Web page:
We Are Displaced, MalalaYousafzai

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Title: We Are Displaced

Author: Malala Yousafzai

Pages: 224

Genre: nonfiction, biography,  collected shorts, cultural

Is this part of a series?  No

Published: September 4th, 2018


        ‘No one leaves home unless 

home is the mouth of a shark.

You only run for the border 

when you see the whole city

running as well.’

-Warsan Shire, “Home”

    ‘I wrote this book because it seems that too many people don’t understand that refugees are ordinary people.  All that differentiates them is that they got caught in the middle of a conflict that forced them to leave their homes, their loved ones, and the only lives they had known.  They risked so much along the way, and why?  Because it is too often a choice between life and death.

       And, as my family did a decade ago, they chose life.’ -Malala Yousafzai in prologue.

I think this about up the book’s message perfectly.  Here are stories from different girls and a few women that she met while visiting areas as an activist.  They are short, but they are haunting.

my thoughts

            As far as how I feel about the book…. I love it.  I want everyone to read it.  Far too often the immigration process is seen as a political crisis, and not a humanitarian one.  It is easy to read about it and see only numbers.  Each one, though, is attached to a person who risked everything for a safer or just plain better life.  As humans we deserve to be safe, to know that our family won’t be killed…. that there is a community that will stand beside us.  Can you imagine having to leave everything you know just to find something so simple?  For me, this is a five star book. normal star ratingnormal star ratingnormal star ratingnormal star ratingnormal star rating It is absolutely necessary, especially in this political climate.  In honesty, I want everyone reading and discussing this book as well as a few others:

The Newcomers: Helen Thorpe

The Diary of Ma Yan, Te Struggles and Hopes of a Chinese Schoolgirl. Ma Yan, edited by Pierre Haski

Call Me American, Abdi Nor Iftin

Harbor Me, Jacqueline Woodson

      As an American, I know how lucky I am.  I have food, education, my family is safe and healthy.  Everyone deserves these things.  I am no different than any of the girls in this book…. except that I was born in a country where these things are taken for granted.  I thank God for that…. and I want it for everyone.  In order to understand how the people seeking to immigrate, or applying for asylum, are feeling I can only look for their stories.  To try to empathize… here, with this collection, it’s impossible not to.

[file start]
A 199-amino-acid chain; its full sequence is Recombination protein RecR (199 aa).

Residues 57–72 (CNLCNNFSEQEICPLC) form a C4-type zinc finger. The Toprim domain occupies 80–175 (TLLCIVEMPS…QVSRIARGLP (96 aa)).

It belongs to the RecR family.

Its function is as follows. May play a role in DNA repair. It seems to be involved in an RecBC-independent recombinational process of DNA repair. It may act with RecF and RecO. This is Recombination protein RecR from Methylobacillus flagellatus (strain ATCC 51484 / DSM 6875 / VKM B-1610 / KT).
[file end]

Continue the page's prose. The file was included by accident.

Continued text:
On the adult content scale, there’s a lot of hard hitting stuff here…. violence, assault, language… pain.  It’s emotionally charged and it will wreck you.  On the other hand, it’s handled in such a way that I would still let my niece read this, or recommend it for required reading in school.  I give it a four.  General.svg

           I want to add a few exerts here at the end.

‘”If we get caught, we will wind up in jail,” I heard someone say.  

             That was when I got really scared.  I knew what we were doing was risky, but I never imagined going to jail.  For what?  For simply wanting a better life?  For wanting to be reunited with my sister?  It seemed impossibly cruel….’ Sabreen, Yemen- Egypt- Italy

…when the war began in 2011, everything changed.  There was no safety, no peace.  The fighting got so bad- every day there were bombings, gunshots in the streets.  Schools were forced to close.  We lived under siege for two years before my dad finally made the difficult choice to leave our beloved country.’  Muzoon, Syria- Jordan

‘My mother used to say to me, “Marie Claire, what do you want?  You must follow your dreams!”  She said this to me when I came home from school in tears because the other kids were so mean to me.  I had arrived in Zambia the year before after escaping the violence in the Democratic Republic of the Congo with my family.  I did not speak the language well or look like the other kids in my class.  They would tease me, call me names, even spit at me…
…we did not belong, but we had nowhere else to go…. We were still living at a refugee camp when she heard we could apply for refugee visas through the UNHCR…. One evening we heard a commotion outside our house.  More than ten men with machetes and knives had circled the building….My mother died in front of us that day…. And then one day, my father got a call from UNHCR saying that our refugee application had been accepted.  We did not learn where we were going- only that we would leave Zambia soon.  It was such bittersweet news-my mother had started the process so many years earlier.  I remember that we got a call to be interviewed when she was still alive, and we were all so hopeful.  But then we heard nothing for years- and in between we lost her.’  
Marie Claire, the Congo- Zambia- Pennsylvania.

Sorry this review got to be so long!

Link to book:






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